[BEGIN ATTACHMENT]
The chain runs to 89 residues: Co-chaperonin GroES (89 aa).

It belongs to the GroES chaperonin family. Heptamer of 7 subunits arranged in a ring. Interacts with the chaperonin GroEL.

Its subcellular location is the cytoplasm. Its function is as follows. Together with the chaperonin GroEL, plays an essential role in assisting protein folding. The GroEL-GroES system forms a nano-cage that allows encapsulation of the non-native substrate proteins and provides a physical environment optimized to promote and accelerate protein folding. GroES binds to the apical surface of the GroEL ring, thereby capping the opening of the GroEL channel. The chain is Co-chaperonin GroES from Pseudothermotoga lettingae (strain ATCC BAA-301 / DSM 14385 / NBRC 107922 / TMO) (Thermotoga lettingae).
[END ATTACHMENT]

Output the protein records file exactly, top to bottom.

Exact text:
The chain runs to 89 residues: Co-chaperonin GroES (89 aa).

It belongs to the GroES chaperonin family. Heptamer of 7 subunits arranged in a ring. Interacts with the chaperonin GroEL.

Its subcellular location is the cytoplasm. Its function is as follows. Together with the chaperonin GroEL, plays an essential role in assisting protein folding. The GroEL-GroES system forms a nano-cage that allows encapsulation of the non-native substrate proteins and provides a physical environment optimized to promote and accelerate protein folding. GroES binds to the apical surface of the GroEL ring, thereby capping the opening of the GroEL channel. The chain is Co-chaperonin GroES from Pseudothermotoga lettingae (strain ATCC BAA-301 / DSM 14385 / NBRC 107922 / TMO) (Thermotoga lettingae).